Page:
Jesse Marsch Under Pressure As RB Leipzig Continues To Struggle Despite $108m Investment

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Jesse Marsch Under Pressure As RB Leipzig Continues To Struggle Despite 8m Investment

The ball drifted in from the center to the left, over the heads of half the RB Leipzig midfield, finding Man City’s record signing Jack Grealish. Unchallenged, he dribbled into the box and then beat goalkeeper Peter Gulacsi with a wonderfully curled effort. 

It was the 56th minute between Manchester City and RB Leipzig, and the goal made it 4-2. Three goals would follow, two for City and one for Leipzig. The final result, 6-3, marked the third defeat in a row and the fourth in six competitive fixtures under head coach Jesse Marsch. 

The American head coach arrived at RB Leipzig this summer, replacing prodigal coach Julian Nagelsmann. The 34-year-old joined Bayern Munich in a record deal that can grow as high as $36 million this last summer and then humbled his former club last weekend with Bayern Munich storming to a 4-1 victory. 

For Marsch, Wednesday night, therefore, marked the second humbling defeat in just a few days. “It was a spectacle tonight—perhaps a little bit too much of a spectacle,” Marsch said after the City game. “Man City always found the right response to our good periods straight away.”

In particular, the Grealish goal highlighted some of the biggest issues of this Leipzig team. The pass to the winger was unchallenged, Grealish was given too much time to pick up the ball, and his run into the box remained unchallenged. 

Adding to this, Leipzig had just made it 3-2 five minutes earlier and would again narrow the lead to one goal in the 73rd when Christopher Nkunku completed his hattrick. But then João Cancelo scored again in the 75th, Leipzig’s Angeliño was sent off in the 79th and Man City would add one more to win the game 5-3. 

“It doesn’t get any easier when a team isn’t rewarded with the results that they’re working so hard for,” Marsch said after the game. “We need success on the pitch to restore that self-confidence in the team.”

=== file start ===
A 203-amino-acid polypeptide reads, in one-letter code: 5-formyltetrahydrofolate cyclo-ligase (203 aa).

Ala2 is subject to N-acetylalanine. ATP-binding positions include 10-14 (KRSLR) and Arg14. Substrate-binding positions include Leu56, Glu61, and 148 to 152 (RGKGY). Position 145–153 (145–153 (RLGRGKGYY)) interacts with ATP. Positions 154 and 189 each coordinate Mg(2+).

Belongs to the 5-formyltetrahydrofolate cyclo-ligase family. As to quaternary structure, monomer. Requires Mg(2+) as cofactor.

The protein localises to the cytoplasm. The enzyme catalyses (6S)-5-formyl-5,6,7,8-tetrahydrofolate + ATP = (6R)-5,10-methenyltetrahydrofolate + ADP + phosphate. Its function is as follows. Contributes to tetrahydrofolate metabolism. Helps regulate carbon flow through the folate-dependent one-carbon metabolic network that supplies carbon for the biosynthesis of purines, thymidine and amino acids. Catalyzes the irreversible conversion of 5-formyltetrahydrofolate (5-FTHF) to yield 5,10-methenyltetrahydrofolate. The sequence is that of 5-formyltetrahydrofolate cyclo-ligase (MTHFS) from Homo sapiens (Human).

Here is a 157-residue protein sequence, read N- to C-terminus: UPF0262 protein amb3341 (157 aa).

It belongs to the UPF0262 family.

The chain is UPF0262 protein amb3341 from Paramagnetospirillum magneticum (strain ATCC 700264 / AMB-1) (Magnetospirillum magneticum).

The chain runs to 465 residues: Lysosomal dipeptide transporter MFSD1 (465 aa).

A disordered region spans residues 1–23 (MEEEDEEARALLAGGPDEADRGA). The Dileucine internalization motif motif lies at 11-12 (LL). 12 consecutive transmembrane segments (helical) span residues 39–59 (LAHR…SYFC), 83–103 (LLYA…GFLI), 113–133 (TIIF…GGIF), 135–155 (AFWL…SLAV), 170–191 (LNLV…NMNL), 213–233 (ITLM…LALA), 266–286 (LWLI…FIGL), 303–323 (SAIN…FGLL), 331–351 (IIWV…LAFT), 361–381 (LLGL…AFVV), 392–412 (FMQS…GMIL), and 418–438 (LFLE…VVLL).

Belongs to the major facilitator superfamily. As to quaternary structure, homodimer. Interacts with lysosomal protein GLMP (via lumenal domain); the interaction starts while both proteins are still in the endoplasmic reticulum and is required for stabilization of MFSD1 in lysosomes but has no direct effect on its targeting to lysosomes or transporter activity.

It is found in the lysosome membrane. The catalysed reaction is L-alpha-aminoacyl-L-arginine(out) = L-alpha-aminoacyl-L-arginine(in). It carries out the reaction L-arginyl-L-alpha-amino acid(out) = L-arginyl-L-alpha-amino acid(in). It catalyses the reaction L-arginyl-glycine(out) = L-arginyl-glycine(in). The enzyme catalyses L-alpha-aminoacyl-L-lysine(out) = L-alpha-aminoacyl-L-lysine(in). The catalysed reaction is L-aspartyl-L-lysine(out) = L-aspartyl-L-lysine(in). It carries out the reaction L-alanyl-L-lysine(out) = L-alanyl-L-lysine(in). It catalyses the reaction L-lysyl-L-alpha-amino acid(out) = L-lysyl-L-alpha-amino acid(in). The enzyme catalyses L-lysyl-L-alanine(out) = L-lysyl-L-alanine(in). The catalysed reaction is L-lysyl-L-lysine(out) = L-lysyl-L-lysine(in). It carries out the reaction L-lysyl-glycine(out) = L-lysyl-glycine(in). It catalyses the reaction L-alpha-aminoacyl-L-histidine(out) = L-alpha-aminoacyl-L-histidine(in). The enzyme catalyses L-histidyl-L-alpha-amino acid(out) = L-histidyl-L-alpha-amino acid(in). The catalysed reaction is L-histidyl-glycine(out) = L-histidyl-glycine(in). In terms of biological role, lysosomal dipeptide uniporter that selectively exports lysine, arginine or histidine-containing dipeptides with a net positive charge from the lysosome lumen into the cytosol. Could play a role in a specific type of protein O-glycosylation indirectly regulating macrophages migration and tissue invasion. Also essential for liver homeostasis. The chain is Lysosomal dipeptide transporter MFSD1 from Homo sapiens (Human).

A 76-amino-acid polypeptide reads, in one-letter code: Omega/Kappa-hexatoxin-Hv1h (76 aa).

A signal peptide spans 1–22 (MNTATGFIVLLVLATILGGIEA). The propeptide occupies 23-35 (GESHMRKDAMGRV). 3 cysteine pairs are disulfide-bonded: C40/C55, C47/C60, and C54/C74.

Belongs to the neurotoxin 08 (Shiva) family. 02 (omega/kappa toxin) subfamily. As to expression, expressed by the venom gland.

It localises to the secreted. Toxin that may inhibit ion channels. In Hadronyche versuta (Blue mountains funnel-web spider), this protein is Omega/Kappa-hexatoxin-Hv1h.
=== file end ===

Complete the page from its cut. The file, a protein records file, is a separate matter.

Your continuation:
The American looked frustrated, almost out of depth throughout the 90 minutes. Ahead of the season, Marsch jokingly was wondering about the German word Druck “pressure.” Druck is often used in the German football lingua; it describes the general pressure of having to perform in the high-performance circuit that is the Bundesliga. 

Marsch is no stranger to German football, of course—he previously worked under Ralf Rangnick at Leipzig, after all. But Leipzig has since been coached by Julian Nagelsmann, and in two years in charge, the now 34-year-old launched a tactical revolution that was often far removed from the typical Red Bull brand of football. 

That’s perhaps where the biggest struggle lies for Marsch. In his six games in charge, the club almost appeared imprisoned between two systems. The high press and midfield mixture are not in tune. The defense, a bulwark under Nagelsmann, has not been able to compensate for the departure of Dayot Upamecano. 

Nordi Mukiele was exposed time and time again against City. New signings Mohamed Simakan and Josko Gvardiol did either not feature at all or came on late. Those two, however, are the future, and Marsch will need them to stabilize the defense. 

Leipzig still appears like a lose assembly of protagonists in attack; André Silva—signed for $23 million from Eintracht Frankfurt—is still not fully integrated. Leipzig is a weird hybrid system between Marsch and Nagelsmann, either too wild or too tactical; neither is fully efficient. 

That will disappoint Leipzig’s functionaries and decision-makers at Fuschl am See. The club has pumped $118 million into the squad ahead of the new seasononly four clubs have spent more money in the summer window

The American now faces the toughest task of his career. Köln, Hertha, Brugge, Bochum and Freiburg are next. Marsch will have to win all of those before he faces PSG. But on paper, Leipzig should be winning all those games—a run that should give Marsch some much-needed room to free himself of pressure, or as they say in German: Druck. 

Manuel Veth is the editor-in-chief of the Futbolgrad Network and the Area Manager USA at Transfermarkt. He has also been published in the Guardian, Newsweek, Howler, Pro Soccer USA, and several other outlets. Follow him on Twitter: @ManuelVeth 

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